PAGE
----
Back to Lace

It's shawl weather in Chicago, and it has me thinking about lace again. I remembered that I had an almost-finished Swallowtail shawl (this is the one that I made for my daughter's host mom from Cyprus) of Noro Kureyon from last year. I started it as a gift to a manager at my old store, but never loved it. The yarn seems itchy and harsh to the hand, and I wasn't crazy about the way the pattern looked in this yarn. I resurrected it from the wicker laundry basket where I keep my yarn, and over breakfast, ripped back a few rows and put it, fairly painlessly, onto a size 10 circular needle.
Painlessly is the operative word here, because it shows how much I've learned since my first shawl. I didn't panic, didn't worry about whether I would be able to figure out where in the pattern I was. I was pretty sure that if I couldn't figure it out, I could wing it: an extra picked-up stitch for a yarnover or one less stitch in a knit-two-together, and who would know? This is one of the unspoken secrets of lace knitting: if your count is off and you have one stitch where there should be two, for a right or left leaning decrease, NO ONE will know. They'll be focusing on the overall beauty, or the "it's so swirly" quality, as a friend in my yoga program describes my Shetland Triangle shawl.

I was surprised that I'd made no notes on this project. I'm not a diligent record keeper. But most of the time, I manage to staple the band from the ball of yarn, with product info, into my notebook, along with notes on the name of the pattern, the needle(s) used, gauge called for, where I bought the pattern and yarn, and notes, after completing the knitting, of what I would do different or the same the next time around. I think that I disliked the yarn enough that I didn't even note the needle size. However, one of my knitting teachers told me, a few months ago, that Noro Kureyon softens a lot when you wash it, and that's what I'm hoping for. No one needs a hair shirt shawl.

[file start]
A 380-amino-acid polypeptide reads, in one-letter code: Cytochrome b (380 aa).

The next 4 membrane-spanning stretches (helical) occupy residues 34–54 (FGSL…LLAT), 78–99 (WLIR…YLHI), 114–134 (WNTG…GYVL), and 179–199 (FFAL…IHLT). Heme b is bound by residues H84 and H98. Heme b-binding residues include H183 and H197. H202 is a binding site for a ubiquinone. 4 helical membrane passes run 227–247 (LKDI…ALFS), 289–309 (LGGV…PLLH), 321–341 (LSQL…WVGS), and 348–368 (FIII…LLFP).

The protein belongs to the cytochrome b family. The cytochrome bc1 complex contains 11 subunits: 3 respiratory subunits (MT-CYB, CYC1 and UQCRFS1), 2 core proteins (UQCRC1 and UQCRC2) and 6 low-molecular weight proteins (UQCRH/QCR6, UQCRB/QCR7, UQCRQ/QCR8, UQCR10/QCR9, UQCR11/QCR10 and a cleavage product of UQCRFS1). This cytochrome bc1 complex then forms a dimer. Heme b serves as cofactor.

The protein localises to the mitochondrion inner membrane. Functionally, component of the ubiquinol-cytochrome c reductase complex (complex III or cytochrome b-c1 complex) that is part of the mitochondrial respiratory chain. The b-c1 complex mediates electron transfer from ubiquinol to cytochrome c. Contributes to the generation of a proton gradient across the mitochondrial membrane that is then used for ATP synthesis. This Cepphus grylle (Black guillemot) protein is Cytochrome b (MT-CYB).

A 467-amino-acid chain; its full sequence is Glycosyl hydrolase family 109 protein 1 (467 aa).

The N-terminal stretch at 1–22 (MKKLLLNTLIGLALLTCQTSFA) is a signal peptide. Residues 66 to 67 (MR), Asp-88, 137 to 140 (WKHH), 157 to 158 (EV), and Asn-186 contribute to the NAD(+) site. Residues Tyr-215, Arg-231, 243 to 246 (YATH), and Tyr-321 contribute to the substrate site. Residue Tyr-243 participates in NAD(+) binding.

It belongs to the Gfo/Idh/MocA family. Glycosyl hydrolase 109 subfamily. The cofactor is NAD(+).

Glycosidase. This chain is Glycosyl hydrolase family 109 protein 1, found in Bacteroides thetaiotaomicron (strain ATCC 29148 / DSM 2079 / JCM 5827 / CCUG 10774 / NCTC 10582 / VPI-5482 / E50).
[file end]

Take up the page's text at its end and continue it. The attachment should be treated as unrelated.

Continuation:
Much, much softer here: Handmaiden Lady Godiva (honest, that's the name of this yarn).

It was a pricey purchase and I haven't figured out what to do with it. Actually, this is what had me thinking about lace again. It's a blend of silk and wool. A worsted weight yarn, which is not traditional for lace, but I was looking for something that would give some fairly quick gratification in knitting time and would give me a second shawl to wear through the January and February cold.

Close-up of the Medallion lace pattern.
Hmm, not quite right; seems a bit heavy. Maybe a needle bigger than a size 10? And there's much less color variation that I'd expected to have. I've been craving a Handmaiden yarn for months, but somehow, I was drawn to the red color and didn't notice that this colorway is much more homogeneous than the other color choices. I'll keep playing. And suggestions are welcome. I have two skeins, which is about 500 yards of yarn.